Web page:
If you happen to dabble in fantasy basketball, you couldn’t say the performances of Danny Green and Gary Neal were TOO surprising: their three-point totals and explosive scoring stretches caught many an eye during the regular season. Nevertheless, the play of Green and Neal on Tuesday is one for the ages, and certainly meets the lofty standards of Spurs playoff lore. The barrage of 3’s en route to taking a 2-1 series lead resonates on a level beyond the stat sheet, as it ignited an oftentimes dormant San Antonio crowd. With the majority of the punishing damage coming in the 3rd quarter, Green/Neal combined to shoot 18 for 32 (56%), and a gaudy 13 for 19 (68%) beyond the arc. Perhaps most importantly, their stellar performances nicely made up for mediocre play from their fellow teammates: the terrific trio of Duncan, Parker, and Ginobili, who surprisingly could only muster a paltry 10-23 combined shooting night. The three veterans could only convert on 1-5 3-PT field goals, and even went a horrid 4-9 at the charity stripe.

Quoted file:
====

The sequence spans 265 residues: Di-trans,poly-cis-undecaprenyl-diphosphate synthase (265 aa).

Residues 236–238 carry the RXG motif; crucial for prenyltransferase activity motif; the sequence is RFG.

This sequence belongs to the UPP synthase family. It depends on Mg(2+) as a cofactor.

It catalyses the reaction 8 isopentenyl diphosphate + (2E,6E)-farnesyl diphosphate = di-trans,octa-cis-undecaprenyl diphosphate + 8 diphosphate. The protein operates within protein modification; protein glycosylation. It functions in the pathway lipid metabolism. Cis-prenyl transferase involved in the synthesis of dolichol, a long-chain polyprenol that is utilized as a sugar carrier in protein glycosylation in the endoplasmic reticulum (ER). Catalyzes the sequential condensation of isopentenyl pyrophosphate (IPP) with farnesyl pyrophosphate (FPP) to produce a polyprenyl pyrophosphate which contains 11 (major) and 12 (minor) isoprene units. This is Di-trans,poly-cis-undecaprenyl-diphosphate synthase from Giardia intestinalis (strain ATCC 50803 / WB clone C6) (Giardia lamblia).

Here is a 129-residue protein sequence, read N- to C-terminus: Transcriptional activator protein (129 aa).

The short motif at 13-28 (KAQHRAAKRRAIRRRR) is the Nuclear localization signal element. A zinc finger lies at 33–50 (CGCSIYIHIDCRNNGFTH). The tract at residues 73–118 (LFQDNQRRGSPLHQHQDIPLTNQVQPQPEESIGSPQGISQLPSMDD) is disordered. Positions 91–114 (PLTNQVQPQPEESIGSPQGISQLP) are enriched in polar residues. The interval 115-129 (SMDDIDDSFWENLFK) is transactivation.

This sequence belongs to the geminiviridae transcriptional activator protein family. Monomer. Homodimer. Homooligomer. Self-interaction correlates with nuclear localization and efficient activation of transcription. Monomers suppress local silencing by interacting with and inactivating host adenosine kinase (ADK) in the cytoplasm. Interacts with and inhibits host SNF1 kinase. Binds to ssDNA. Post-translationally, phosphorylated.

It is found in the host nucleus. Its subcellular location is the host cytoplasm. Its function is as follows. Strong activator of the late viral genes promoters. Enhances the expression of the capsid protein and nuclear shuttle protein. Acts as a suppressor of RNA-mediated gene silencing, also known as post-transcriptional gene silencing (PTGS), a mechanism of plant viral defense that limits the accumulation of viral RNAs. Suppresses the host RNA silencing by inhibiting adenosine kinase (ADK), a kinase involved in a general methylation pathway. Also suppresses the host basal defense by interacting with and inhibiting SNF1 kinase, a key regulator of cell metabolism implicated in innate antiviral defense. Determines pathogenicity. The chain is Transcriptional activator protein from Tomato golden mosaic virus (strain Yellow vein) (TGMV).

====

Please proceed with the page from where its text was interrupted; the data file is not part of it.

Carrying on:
Keep in mind that these faces of the Spurs franchise are about as good as it gets as making adjustments from game to game, which will come of use in the NBA finals: in other words, don’t expect any more low-key performances from the trio, who will also definitely play more than 30 minutes in the coming games (a mark none of the three surpassed on Tuesday). And even if Duncan, Parker, or Ginobili don’t regroup in time to establish a significant impact on the series, they faithfully leave the reigns in young, potent (as we saw Game 3) hands.